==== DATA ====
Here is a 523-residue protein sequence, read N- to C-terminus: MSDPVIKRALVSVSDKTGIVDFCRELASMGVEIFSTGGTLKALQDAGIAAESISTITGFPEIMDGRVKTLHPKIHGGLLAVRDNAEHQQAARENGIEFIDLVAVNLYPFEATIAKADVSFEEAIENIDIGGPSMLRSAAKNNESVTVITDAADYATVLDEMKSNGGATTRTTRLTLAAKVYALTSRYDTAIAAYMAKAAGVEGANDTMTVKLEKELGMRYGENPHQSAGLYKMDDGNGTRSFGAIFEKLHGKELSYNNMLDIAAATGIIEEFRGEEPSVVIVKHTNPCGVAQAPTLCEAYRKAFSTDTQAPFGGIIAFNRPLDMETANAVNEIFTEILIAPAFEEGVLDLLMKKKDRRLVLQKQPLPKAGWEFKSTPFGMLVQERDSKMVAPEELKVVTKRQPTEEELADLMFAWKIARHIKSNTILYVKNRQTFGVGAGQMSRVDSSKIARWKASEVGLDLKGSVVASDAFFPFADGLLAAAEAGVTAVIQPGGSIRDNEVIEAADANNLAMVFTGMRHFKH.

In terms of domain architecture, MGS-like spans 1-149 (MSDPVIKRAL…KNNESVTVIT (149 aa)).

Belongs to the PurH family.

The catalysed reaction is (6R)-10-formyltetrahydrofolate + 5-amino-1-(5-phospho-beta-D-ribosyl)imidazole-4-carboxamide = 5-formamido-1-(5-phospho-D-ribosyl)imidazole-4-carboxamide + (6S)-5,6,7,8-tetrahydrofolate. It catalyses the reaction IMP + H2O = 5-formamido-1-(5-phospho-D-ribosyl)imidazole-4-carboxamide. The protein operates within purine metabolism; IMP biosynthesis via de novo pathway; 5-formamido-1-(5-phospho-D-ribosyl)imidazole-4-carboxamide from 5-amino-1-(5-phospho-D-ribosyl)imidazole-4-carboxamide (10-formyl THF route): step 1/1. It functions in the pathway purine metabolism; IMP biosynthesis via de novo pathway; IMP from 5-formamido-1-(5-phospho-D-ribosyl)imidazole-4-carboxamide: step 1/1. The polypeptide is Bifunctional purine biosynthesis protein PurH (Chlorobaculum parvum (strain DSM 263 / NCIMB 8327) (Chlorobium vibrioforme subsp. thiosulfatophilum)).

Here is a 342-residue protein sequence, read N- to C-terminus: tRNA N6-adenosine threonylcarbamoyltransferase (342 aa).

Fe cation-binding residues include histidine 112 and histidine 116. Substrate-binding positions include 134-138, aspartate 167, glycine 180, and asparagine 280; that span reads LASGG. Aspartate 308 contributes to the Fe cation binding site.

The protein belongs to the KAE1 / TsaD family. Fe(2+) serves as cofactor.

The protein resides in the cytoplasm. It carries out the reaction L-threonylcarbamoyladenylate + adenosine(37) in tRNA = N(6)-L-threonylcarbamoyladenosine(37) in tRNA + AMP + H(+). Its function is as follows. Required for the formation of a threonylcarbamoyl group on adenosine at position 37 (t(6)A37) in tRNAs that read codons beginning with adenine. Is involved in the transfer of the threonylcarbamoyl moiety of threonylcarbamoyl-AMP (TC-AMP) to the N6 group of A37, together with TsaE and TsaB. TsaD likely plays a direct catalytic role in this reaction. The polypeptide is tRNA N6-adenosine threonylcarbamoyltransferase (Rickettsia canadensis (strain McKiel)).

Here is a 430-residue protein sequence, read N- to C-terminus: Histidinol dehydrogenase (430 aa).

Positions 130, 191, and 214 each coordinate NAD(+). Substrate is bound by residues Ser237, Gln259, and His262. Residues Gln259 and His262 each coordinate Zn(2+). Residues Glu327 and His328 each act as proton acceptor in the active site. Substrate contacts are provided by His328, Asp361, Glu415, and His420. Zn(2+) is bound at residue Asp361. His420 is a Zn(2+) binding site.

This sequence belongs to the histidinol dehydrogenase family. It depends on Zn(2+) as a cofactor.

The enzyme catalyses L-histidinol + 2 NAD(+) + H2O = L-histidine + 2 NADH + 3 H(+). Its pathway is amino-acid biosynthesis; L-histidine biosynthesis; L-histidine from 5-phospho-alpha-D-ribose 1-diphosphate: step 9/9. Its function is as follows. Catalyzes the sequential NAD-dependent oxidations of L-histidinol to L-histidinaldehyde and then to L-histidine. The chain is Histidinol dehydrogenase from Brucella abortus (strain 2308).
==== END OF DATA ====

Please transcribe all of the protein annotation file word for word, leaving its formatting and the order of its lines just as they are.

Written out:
Here is a 523-residue protein sequence, read N- to C-terminus: MSDPVIKRALVSVSDKTGIVDFCRELASMGVEIFSTGGTLKALQDAGIAAESISTITGFPEIMDGRVKTLHPKIHGGLLAVRDNAEHQQAARENGIEFIDLVAVNLYPFEATIAKADVSFEEAIENIDIGGPSMLRSAAKNNESVTVITDAADYATVLDEMKSNGGATTRTTRLTLAAKVYALTSRYDTAIAAYMAKAAGVEGANDTMTVKLEKELGMRYGENPHQSAGLYKMDDGNGTRSFGAIFEKLHGKELSYNNMLDIAAATGIIEEFRGEEPSVVIVKHTNPCGVAQAPTLCEAYRKAFSTDTQAPFGGIIAFNRPLDMETANAVNEIFTEILIAPAFEEGVLDLLMKKKDRRLVLQKQPLPKAGWEFKSTPFGMLVQERDSKMVAPEELKVVTKRQPTEEELADLMFAWKIARHIKSNTILYVKNRQTFGVGAGQMSRVDSSKIARWKASEVGLDLKGSVVASDAFFPFADGLLAAAEAGVTAVIQPGGSIRDNEVIEAADANNLAMVFTGMRHFKH.

In terms of domain architecture, MGS-like spans 1-149 (MSDPVIKRAL…KNNESVTVIT (149 aa)).

Belongs to the PurH family.

The catalysed reaction is (6R)-10-formyltetrahydrofolate + 5-amino-1-(5-phospho-beta-D-ribosyl)imidazole-4-carboxamide = 5-formamido-1-(5-phospho-D-ribosyl)imidazole-4-carboxamide + (6S)-5,6,7,8-tetrahydrofolate. It catalyses the reaction IMP + H2O = 5-formamido-1-(5-phospho-D-ribosyl)imidazole-4-carboxamide. The protein operates within purine metabolism; IMP biosynthesis via de novo pathway; 5-formamido-1-(5-phospho-D-ribosyl)imidazole-4-carboxamide from 5-amino-1-(5-phospho-D-ribosyl)imidazole-4-carboxamide (10-formyl THF route): step 1/1. It functions in the pathway purine metabolism; IMP biosynthesis via de novo pathway; IMP from 5-formamido-1-(5-phospho-D-ribosyl)imidazole-4-carboxamide: step 1/1. The polypeptide is Bifunctional purine biosynthesis protein PurH (Chlorobaculum parvum (strain DSM 263 / NCIMB 8327) (Chlorobium vibrioforme subsp. thiosulfatophilum)).

Here is a 342-residue protein sequence, read N- to C-terminus: tRNA N6-adenosine threonylcarbamoyltransferase (342 aa).

Fe cation-binding residues include histidine 112 and histidine 116. Substrate-binding positions include 134-138, aspartate 167, glycine 180, and asparagine 280; that span reads LASGG. Aspartate 308 contributes to the Fe cation binding site.

The protein belongs to the KAE1 / TsaD family. Fe(2+) serves as cofactor.

The protein resides in the cytoplasm. It carries out the reaction L-threonylcarbamoyladenylate + adenosine(37) in tRNA = N(6)-L-threonylcarbamoyladenosine(37) in tRNA + AMP + H(+). Its function is as follows. Required for the formation of a threonylcarbamoyl group on adenosine at position 37 (t(6)A37) in tRNAs that read codons beginning with adenine. Is involved in the transfer of the threonylcarbamoyl moiety of threonylcarbamoyl-AMP (TC-AMP) to the N6 group of A37, together with TsaE and TsaB. TsaD likely plays a direct catalytic role in this reaction. The polypeptide is tRNA N6-adenosine threonylcarbamoyltransferase (Rickettsia canadensis (strain McKiel)).

Here is a 430-residue protein sequence, read N- to C-terminus: Histidinol dehydrogenase (430 aa).

Positions 130, 191, and 214 each coordinate NAD(+). Substrate is bound by residues Ser237, Gln259, and His262. Residues Gln259 and His262 each coordinate Zn(2+). Residues Glu327 and His328 each act as proton acceptor in the active site. Substrate contacts are provided by His328, Asp361, Glu415, and His420. Zn(2+) is bound at residue Asp361. His420 is a Zn(2+) binding site.

This sequence belongs to the histidinol dehydrogenase family. It depends on Zn(2+) as a cofactor.

The enzyme catalyses L-histidinol + 2 NAD(+) + H2O = L-histidine + 2 NADH + 3 H(+). Its pathway is amino-acid biosynthesis; L-histidine biosynthesis; L-histidine from 5-phospho-alpha-D-ribose 1-diphosphate: step 9/9. Its function is as follows. Catalyzes the sequential NAD-dependent oxidations of L-histidinol to L-histidinaldehyde and then to L-histidine. The chain is Histidinol dehydrogenase from Brucella abortus (strain 2308).